In the bowl of a stand mixer fitted with the paddle attachment (or in a large bowl fitted with your arms and a wooden spoon), cream together the butter, cream cheese, sugar, and lemon zest on medium speed until light and fluffy, 3-4 minutes. Add the eggs one at a time, mixing to combine after each, scraping down the sides of the bowl as needed. The mixture may look broken; this is ok, it will come together in the next step.

Meanwhile, sift together the sweet rice, oat, millet, and tapioca flours with the baking powder and salt into a medium bowl. With the mixer on low, stir the flour mixture into the butter mixture until just thoroughly combined, scraping down the sides of the bowl as needed. Remove the bowl from the mixer, add the 1 cup of huckleberries and all of the chopped lemon verbena, and fold gently to combine, scraping the bottom and sides of the bowl to make sure the batter is homogeneous.

Scrape the batter into the prepared pan and smooth the top. Sprinkle with the remaining 1/4 cup huckleberries and press them gently into the batter.

Bake the cake until the top is lightly golden and a toothpick inserted into the center comes out clean, or with a few moist crumbs, 45-55 minutes in a 10×5″ pan (longer for smaller pans). Lift out of the pan and let cool until barely warm, an hour or so.

Make the glaze:
In a small bowl, whisk together the powdered sugar, vanilla bean, and enough lemon juice to make a drizzle-able glaze. Whisk well to eradicate lumps. Peel the parchment away from the sides of the cake. Drizzle the glaze over the top of the cake and let cool completely.

Serve the cake at room temperature, scattered with tiny lemon verbena leaves, if you like. Extras keep well, airtight at room temperature, for a day or two, or refrigerated for up to a few days (let come to room temperature for best results).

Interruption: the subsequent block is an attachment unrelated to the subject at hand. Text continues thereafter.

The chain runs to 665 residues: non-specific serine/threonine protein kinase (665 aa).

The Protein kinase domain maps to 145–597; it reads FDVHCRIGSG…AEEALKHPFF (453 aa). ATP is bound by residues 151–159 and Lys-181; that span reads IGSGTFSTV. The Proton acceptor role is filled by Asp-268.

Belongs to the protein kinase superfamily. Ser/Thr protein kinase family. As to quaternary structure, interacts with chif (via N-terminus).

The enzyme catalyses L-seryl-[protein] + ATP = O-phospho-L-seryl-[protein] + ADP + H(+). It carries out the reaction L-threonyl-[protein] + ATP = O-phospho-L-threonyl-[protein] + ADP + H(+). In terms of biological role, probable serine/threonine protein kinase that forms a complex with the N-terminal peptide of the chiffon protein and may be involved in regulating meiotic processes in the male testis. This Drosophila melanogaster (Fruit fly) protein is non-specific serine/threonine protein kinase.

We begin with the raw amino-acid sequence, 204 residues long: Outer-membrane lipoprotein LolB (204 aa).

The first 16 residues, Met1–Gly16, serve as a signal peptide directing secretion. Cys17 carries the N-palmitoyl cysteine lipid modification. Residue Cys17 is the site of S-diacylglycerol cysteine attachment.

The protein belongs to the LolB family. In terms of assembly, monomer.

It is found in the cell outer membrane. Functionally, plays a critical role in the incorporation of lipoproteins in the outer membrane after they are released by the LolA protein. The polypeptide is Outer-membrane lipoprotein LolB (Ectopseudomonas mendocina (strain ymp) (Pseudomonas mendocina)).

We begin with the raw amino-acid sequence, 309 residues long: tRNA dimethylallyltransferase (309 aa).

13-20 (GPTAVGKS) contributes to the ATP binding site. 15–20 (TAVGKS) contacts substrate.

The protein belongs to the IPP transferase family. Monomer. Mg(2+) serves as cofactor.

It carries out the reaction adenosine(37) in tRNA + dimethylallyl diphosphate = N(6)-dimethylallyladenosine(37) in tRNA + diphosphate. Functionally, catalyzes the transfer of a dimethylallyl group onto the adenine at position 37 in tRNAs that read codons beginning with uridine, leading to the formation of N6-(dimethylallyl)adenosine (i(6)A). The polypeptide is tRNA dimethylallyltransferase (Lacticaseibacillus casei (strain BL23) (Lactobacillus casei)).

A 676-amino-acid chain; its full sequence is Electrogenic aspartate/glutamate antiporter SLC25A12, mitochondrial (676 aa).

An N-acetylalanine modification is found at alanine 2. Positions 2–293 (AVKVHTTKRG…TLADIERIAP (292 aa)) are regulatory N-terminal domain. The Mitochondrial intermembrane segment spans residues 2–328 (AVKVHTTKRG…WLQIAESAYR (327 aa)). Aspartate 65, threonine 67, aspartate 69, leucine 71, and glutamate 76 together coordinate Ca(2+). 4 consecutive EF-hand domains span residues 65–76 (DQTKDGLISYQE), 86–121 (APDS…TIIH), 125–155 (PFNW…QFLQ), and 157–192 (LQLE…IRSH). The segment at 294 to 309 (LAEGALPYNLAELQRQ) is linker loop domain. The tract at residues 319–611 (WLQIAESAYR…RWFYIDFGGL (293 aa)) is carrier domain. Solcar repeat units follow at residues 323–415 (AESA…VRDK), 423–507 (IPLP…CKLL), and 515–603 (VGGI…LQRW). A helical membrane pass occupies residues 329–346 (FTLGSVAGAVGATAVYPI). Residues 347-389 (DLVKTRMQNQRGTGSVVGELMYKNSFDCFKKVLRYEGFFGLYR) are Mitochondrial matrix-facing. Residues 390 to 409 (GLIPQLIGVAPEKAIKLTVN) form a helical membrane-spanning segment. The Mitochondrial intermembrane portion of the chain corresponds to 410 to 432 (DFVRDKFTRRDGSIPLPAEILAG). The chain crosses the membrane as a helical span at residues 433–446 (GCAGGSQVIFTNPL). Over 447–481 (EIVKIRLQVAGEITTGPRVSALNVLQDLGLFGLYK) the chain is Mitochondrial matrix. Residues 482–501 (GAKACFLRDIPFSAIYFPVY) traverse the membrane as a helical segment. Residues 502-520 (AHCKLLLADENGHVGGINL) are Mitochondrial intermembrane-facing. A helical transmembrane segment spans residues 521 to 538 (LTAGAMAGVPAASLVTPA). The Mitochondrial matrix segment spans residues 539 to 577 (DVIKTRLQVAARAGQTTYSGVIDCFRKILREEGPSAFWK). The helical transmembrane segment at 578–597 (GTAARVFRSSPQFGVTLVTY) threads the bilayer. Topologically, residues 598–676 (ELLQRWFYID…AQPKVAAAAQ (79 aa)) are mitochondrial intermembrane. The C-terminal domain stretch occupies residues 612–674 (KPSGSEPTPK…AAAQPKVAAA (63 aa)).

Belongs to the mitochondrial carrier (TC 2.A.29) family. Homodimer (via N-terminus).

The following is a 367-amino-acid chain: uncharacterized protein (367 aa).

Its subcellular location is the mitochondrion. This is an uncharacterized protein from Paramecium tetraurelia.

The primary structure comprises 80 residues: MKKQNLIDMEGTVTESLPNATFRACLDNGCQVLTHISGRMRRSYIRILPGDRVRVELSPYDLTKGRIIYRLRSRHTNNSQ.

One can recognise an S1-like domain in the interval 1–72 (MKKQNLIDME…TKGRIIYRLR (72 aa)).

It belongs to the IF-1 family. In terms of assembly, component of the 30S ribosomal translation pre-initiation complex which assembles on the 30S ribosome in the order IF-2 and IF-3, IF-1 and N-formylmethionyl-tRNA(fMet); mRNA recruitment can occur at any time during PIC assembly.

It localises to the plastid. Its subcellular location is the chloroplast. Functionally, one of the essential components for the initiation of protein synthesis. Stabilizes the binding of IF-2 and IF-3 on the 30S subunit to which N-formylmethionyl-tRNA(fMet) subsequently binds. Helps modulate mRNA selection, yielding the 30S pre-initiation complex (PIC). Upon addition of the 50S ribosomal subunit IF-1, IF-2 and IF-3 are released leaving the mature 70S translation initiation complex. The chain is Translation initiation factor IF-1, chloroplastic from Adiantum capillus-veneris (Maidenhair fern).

48 thoughts on “Huckleberry Lemon Verbena Tea Cake {Gluten-Free}”

  1. i've never had a huckleberry but you've certainly sold me on them. reading the way you write about food and flavor combinations is just as rich as i imagine eating the things to be. this cake is gorgeous and i wish it would greet me in the morning with a cup of that lemon verbena tisane. :)

    1. Thanks! No, the texture is perfectly smooth and soft, particularly the day after baking when the grains have soaked in some of the moisture from the cake.

  2. Sadly, I don't think I've ever seen a huckleberry… but I am a fan of lemon verbena, and I'd be pretty happy to be eating breakfast at your place! Photos look delicious.

  3. For the life of me, I cannot find huckleberries, anywhere (ever!). Maybe they're not on good terms with the frigid mitten state?

    This looks fantastic!! Yes. Yes. Yes, to lemon verbena!!

    1. That sucks! They're pretty rare around here, too. Montana is the place to get them in abundance. Are there wild blueberries in your neck of the woods? I feel the same way about sour cherries – want them so bad, and they're nowhere to be found in California. Glad to know another lemon verbena fan! <3